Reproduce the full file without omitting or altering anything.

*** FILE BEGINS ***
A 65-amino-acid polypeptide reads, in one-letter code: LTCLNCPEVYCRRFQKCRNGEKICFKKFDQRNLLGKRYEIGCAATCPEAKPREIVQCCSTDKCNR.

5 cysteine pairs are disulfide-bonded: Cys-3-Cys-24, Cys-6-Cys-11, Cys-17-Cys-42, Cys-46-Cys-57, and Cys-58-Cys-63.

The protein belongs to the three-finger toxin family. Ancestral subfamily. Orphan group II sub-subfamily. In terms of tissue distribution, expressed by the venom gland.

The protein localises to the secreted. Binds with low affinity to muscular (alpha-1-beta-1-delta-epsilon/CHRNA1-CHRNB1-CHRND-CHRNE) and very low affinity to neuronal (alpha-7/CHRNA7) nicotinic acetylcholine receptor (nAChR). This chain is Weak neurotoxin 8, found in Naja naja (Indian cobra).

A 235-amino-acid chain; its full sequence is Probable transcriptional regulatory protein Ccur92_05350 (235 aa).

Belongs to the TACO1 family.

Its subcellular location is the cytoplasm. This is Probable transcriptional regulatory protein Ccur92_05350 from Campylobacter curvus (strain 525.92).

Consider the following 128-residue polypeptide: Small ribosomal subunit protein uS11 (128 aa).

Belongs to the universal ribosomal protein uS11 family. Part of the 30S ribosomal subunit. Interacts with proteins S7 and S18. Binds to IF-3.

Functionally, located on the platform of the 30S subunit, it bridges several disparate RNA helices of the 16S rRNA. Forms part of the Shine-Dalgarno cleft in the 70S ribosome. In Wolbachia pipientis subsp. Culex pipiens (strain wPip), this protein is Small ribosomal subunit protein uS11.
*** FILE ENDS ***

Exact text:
A 65-amino-acid polypeptide reads, in one-letter code: LTCLNCPEVYCRRFQKCRNGEKICFKKFDQRNLLGKRYEIGCAATCPEAKPREIVQCCSTDKCNR.

5 cysteine pairs are disulfide-bonded: Cys-3-Cys-24, Cys-6-Cys-11, Cys-17-Cys-42, Cys-46-Cys-57, and Cys-58-Cys-63.

The protein belongs to the three-finger toxin family. Ancestral subfamily. Orphan group II sub-subfamily. In terms of tissue distribution, expressed by the venom gland.

The protein localises to the secreted. Binds with low affinity to muscular (alpha-1-beta-1-delta-epsilon/CHRNA1-CHRNB1-CHRND-CHRNE) and very low affinity to neuronal (alpha-7/CHRNA7) nicotinic acetylcholine receptor (nAChR). This chain is Weak neurotoxin 8, found in Naja naja (Indian cobra).

A 235-amino-acid chain; its full sequence is Probable transcriptional regulatory protein Ccur92_05350 (235 aa).

Belongs to the TACO1 family.

Its subcellular location is the cytoplasm. This is Probable transcriptional regulatory protein Ccur92_05350 from Campylobacter curvus (strain 525.92).

Consider the following 128-residue polypeptide: Small ribosomal subunit protein uS11 (128 aa).

Belongs to the universal ribosomal protein uS11 family. Part of the 30S ribosomal subunit. Interacts with proteins S7 and S18. Binds to IF-3.

Functionally, located on the platform of the 30S subunit, it bridges several disparate RNA helices of the 16S rRNA. Forms part of the Shine-Dalgarno cleft in the 70S ribosome. In Wolbachia pipientis subsp. Culex pipiens (strain wPip), this protein is Small ribosomal subunit protein uS11.